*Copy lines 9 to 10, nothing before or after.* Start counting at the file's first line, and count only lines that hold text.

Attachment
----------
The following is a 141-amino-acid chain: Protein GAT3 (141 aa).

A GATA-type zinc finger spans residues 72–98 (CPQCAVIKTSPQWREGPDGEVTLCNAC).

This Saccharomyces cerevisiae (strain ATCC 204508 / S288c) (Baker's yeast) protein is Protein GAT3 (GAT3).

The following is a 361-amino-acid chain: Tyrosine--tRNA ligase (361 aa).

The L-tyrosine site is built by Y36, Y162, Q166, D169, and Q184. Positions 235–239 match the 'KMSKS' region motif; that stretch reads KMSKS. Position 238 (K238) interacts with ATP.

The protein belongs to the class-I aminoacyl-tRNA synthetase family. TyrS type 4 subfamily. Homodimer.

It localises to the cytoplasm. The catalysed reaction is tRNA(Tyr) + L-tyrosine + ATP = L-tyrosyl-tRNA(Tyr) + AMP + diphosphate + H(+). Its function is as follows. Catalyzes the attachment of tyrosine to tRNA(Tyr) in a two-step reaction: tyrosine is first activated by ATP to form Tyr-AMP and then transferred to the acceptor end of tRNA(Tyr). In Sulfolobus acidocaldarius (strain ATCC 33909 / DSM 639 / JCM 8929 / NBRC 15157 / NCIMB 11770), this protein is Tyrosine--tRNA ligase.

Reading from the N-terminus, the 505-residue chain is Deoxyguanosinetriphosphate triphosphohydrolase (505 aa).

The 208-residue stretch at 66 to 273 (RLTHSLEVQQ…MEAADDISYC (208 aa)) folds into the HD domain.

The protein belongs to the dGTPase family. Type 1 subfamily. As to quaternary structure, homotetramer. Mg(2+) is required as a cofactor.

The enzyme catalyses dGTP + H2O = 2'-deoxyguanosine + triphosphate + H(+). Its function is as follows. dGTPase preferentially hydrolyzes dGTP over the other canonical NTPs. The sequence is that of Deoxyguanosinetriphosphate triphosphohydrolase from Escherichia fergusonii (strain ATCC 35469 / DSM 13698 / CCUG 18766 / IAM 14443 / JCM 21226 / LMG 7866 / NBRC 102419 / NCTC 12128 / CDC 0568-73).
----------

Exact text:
The 208-residue stretch at 66 to 273 (RLTHSLEVQQ…MEAADDISYC (208 aa)) folds into the HD domain.

The protein belongs to the dGTPase family. Type 1 subfamily. As to quaternary structure, homotetramer. Mg(2+) is required as a cofactor.